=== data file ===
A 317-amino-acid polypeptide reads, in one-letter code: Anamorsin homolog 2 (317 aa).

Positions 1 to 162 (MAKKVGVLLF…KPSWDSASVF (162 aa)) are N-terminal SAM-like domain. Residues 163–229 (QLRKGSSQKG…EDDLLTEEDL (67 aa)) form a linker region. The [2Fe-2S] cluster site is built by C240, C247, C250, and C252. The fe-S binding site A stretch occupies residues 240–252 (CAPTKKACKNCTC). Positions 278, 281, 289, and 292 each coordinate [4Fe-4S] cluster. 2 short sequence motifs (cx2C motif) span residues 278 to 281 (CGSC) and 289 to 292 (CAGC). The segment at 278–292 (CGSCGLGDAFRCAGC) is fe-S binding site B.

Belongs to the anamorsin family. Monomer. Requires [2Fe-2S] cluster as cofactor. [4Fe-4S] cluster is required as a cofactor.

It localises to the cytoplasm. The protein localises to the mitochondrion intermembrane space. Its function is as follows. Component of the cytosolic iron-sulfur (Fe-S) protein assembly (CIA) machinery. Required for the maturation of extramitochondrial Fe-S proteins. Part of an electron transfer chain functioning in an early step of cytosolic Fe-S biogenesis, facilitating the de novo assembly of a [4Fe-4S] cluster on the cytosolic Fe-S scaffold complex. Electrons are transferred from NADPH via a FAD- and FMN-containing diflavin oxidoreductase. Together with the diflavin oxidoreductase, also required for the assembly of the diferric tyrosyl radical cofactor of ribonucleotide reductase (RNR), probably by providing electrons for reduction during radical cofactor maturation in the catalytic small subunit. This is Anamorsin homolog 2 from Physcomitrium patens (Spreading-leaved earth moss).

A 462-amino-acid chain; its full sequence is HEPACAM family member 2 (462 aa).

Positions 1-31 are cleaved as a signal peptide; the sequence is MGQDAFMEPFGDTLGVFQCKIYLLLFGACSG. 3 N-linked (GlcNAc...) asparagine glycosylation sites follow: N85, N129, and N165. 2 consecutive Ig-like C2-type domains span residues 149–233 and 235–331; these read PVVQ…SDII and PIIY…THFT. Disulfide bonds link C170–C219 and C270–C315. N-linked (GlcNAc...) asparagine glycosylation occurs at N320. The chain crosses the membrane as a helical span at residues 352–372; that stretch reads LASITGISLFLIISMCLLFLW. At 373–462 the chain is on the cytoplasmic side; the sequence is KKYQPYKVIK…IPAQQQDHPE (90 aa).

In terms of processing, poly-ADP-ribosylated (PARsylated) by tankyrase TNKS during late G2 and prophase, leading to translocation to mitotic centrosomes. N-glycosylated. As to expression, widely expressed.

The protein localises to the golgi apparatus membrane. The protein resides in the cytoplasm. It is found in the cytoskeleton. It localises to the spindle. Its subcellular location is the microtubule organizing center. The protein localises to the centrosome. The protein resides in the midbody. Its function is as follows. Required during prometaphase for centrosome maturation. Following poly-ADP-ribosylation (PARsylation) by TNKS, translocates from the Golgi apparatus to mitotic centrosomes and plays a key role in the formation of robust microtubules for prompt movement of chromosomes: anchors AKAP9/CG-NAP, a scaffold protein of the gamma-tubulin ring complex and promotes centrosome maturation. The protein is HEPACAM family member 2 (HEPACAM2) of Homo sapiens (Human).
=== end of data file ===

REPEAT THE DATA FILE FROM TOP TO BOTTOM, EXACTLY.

A 317-amino-acid polypeptide reads, in one-letter code: Anamorsin homolog 2 (317 aa).

Positions 1 to 162 (MAKKVGVLLF…KPSWDSASVF (162 aa)) are N-terminal SAM-like domain. Residues 163–229 (QLRKGSSQKG…EDDLLTEEDL (67 aa)) form a linker region. The [2Fe-2S] cluster site is built by C240, C247, C250, and C252. The fe-S binding site A stretch occupies residues 240–252 (CAPTKKACKNCTC). Positions 278, 281, 289, and 292 each coordinate [4Fe-4S] cluster. 2 short sequence motifs (cx2C motif) span residues 278 to 281 (CGSC) and 289 to 292 (CAGC). The segment at 278–292 (CGSCGLGDAFRCAGC) is fe-S binding site B.

Belongs to the anamorsin family. Monomer. Requires [2Fe-2S] cluster as cofactor. [4Fe-4S] cluster is required as a cofactor.

It localises to the cytoplasm. The protein localises to the mitochondrion intermembrane space. Its function is as follows. Component of the cytosolic iron-sulfur (Fe-S) protein assembly (CIA) machinery. Required for the maturation of extramitochondrial Fe-S proteins. Part of an electron transfer chain functioning in an early step of cytosolic Fe-S biogenesis, facilitating the de novo assembly of a [4Fe-4S] cluster on the cytosolic Fe-S scaffold complex. Electrons are transferred from NADPH via a FAD- and FMN-containing diflavin oxidoreductase. Together with the diflavin oxidoreductase, also required for the assembly of the diferric tyrosyl radical cofactor of ribonucleotide reductase (RNR), probably by providing electrons for reduction during radical cofactor maturation in the catalytic small subunit. This is Anamorsin homolog 2 from Physcomitrium patens (Spreading-leaved earth moss).

A 462-amino-acid chain; its full sequence is HEPACAM family member 2 (462 aa).

Positions 1-31 are cleaved as a signal peptide; the sequence is MGQDAFMEPFGDTLGVFQCKIYLLLFGACSG. 3 N-linked (GlcNAc...) asparagine glycosylation sites follow: N85, N129, and N165. 2 consecutive Ig-like C2-type domains span residues 149–233 and 235–331; these read PVVQ…SDII and PIIY…THFT. Disulfide bonds link C170–C219 and C270–C315. N-linked (GlcNAc...) asparagine glycosylation occurs at N320. The chain crosses the membrane as a helical span at residues 352–372; that stretch reads LASITGISLFLIISMCLLFLW. At 373–462 the chain is on the cytoplasmic side; the sequence is KKYQPYKVIK…IPAQQQDHPE (90 aa).

In terms of processing, poly-ADP-ribosylated (PARsylated) by tankyrase TNKS during late G2 and prophase, leading to translocation to mitotic centrosomes. N-glycosylated. As to expression, widely expressed.

The protein localises to the golgi apparatus membrane. The protein resides in the cytoplasm. It is found in the cytoskeleton. It localises to the spindle. Its subcellular location is the microtubule organizing center. The protein localises to the centrosome. The protein resides in the midbody. Its function is as follows. Required during prometaphase for centrosome maturation. Following poly-ADP-ribosylation (PARsylation) by TNKS, translocates from the Golgi apparatus to mitotic centrosomes and plays a key role in the formation of robust microtubules for prompt movement of chromosomes: anchors AKAP9/CG-NAP, a scaffold protein of the gamma-tubulin ring complex and promotes centrosome maturation. The protein is HEPACAM family member 2 (HEPACAM2) of Homo sapiens (Human).